Noel Whelan: UK immigration minister’s scary Border ignorance

Caroline Nokes’s car-crash Belfast Agreement answers expose Brexit ill-preparedness

Caroline Nokes, the UK minister for state and immigration, struggles to answer questions on the dual citizenship offered to Northern Ireland residents as part of the Belfast Agreement. Video: Parliamentary TV

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Those of us who enjoy spending our downtime watching parliamentary proceedings online are occasionally rewarded with enlightening exchanges or outstanding moments of oratory. The deliberations are usually mundane and technical, however. On occasion, the output is downright awful.

One of the worst parliamentary committee performances I have seen in years happened at the Westminster Northern Ireland Affairs committee on Tuesday when the immigration minister Caroline Nokes appeared as part of the committee’s inquiry into existing passport processes. In the words of the Guardian’s Brexit correspondent, Lisa O’Carroll, it was car-crash parliamentary TV.

It began with MPs pointing out an interesting anomaly in how the dual citizenship provisions under the Belfast Agreement are administered by the two governments. The agreement provides that the people of Northern Ireland can “identify themselves and be accepted as Irish or British, or both, as they may so choose”. A resident of Northern Ireland seeking Irish citizenship can exercise that right by applying for an Irish passport in the usual way and paying a fee of €89.50. However any person living in Northern Ireland born south of the Border after 1949 can only exercise their right to British citizenship if they are prepared to go thought the full complex naturalisation process and pay a fee of £1,330 (€1,517).

The minister, who has had her portfolio since last January and who presumably had done some preparation for the committee appearance, seemed unable to understand the anomaly and even the Belfast Agreement’s provisions on the point. She resorted to merely repeating that it was “a long-standing situation”.

Caroline Nokes, who has had her portfolio since last January, seemed unable to understand the anomaly and even the Belfast Agreement’s provisions

At one stage, it was the Democratic Unionist Party MP Gregory Campbell, ironically, who felt the need to quote the Belfast Agreement to her. The minister couldn’t say how many people were affected by the anomaly. She thought her officials would know and would write to the committee.

Lengthy pause

Labour MP Kate Hoey asked the minister whether she felt the different arrangements met the obligation for “parity of esteem”. After a lengthy pause, the minister said she found it difficult to answer the question but that southern-born Northern Ireland residents seeking British citizenship should have to go through the same process of naturalisation and citizenship as other third-country nationals. Hoey expressed amazement at that response and asked the minister if she had ever read any Irish history. “Not recently no” was the reply.

The chairman of the committee, Dr Andrew Murrison MP intervened to emphasise the need to “nail this” discrepancy “at this particular junction in our history as we are about to leave the European Union”. “These issues of nationalists and passports are going to become more acute,” he added.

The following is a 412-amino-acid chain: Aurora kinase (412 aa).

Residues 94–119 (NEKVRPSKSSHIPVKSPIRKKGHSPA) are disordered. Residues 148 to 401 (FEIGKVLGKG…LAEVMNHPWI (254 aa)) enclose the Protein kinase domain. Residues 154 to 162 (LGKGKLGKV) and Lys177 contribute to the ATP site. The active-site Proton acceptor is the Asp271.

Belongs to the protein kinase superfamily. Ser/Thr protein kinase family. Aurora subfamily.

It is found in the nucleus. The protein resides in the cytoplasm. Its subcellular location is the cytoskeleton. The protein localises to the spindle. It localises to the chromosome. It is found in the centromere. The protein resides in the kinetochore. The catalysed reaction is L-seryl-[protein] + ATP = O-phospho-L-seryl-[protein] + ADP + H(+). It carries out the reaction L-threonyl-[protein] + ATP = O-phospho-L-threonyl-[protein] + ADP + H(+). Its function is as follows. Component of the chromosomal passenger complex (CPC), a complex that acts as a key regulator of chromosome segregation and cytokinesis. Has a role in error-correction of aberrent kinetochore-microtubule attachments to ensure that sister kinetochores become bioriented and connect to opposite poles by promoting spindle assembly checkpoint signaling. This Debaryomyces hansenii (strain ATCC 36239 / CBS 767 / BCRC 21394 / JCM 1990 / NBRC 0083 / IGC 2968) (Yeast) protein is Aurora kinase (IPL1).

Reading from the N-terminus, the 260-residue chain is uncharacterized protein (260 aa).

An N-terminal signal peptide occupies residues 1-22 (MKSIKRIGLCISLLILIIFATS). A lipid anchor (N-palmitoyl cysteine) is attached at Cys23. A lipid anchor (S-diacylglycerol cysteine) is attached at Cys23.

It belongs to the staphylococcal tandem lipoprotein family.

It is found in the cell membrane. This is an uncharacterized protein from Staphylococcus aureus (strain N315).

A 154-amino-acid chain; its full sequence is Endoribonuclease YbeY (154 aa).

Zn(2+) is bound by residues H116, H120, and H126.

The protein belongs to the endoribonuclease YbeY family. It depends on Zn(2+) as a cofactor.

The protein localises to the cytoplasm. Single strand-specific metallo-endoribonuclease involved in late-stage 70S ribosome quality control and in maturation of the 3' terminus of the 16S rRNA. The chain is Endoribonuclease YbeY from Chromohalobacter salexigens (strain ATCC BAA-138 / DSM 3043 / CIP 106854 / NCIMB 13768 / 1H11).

The independent unionist MP Lady Sylvia Hermon noted how the minister had said that it was “crucially important to the British government to uphold the Belfast Agreement” and so asked the minister if she had read the agreement at any point at all in the last 20 years. The reply was “not in its entirety, no”. Hermon wondered what levels of awareness could be expected from her team of immigration officials about the implications of the agreement in the context of Brexit if the minister herself hadn’t bothered to read it. The minister replied that official awareness of the Belfast Agreement was “enormous”.

To the question of had she read the Belfast Agreement at any point at all in the last 20 years, her reply was 'not in its entirety, no'

No explanation

The proceedings later moved on to the recent debacle where the UK customs and immigration authority Border Force published an advertisement for 1,300 new jobs UK-wide but restricted application to British citizens. The advert was withdrawn when nationalist politicians and others pointed out that a large section of the Northern Ireland population who identify as Irish and hold no UK passports were thereby excluded. The minister had no explanation for how the error could have occurred.

Hermon then asked if the minister knew how many new Border Force personnel were being recruited in Northern Ireland and where they would be deployed. Notwithstanding her responsibility for borders and immigration, the minister couldn’t break down the figure for Northern Ireland or say what the new personnel would be doing. She said again she would write to the committee. The answer when it comes will make interesting reading, not least because it will be a first insight into what provision the British government may be making for customs posts in Northern Ireland post-Brexit.

At the end of the committee proceedings, the chair suggested that perhaps the minister’s officials might put a copy of both the Belfast Agreement and the Saint Andrews Agreement into her red box. It was the parliamentary equivalent of a #burn.

The hearing lasted one hour and 17 minutes. It would have been as funny as an extended episode of Yes Minister or The Thick of It were it not so scary. It revealed again how ill-prepared British politicians and administrators are for Brexit. It also showed how little they care about or understand Border and immigration issues on the island of Ireland.

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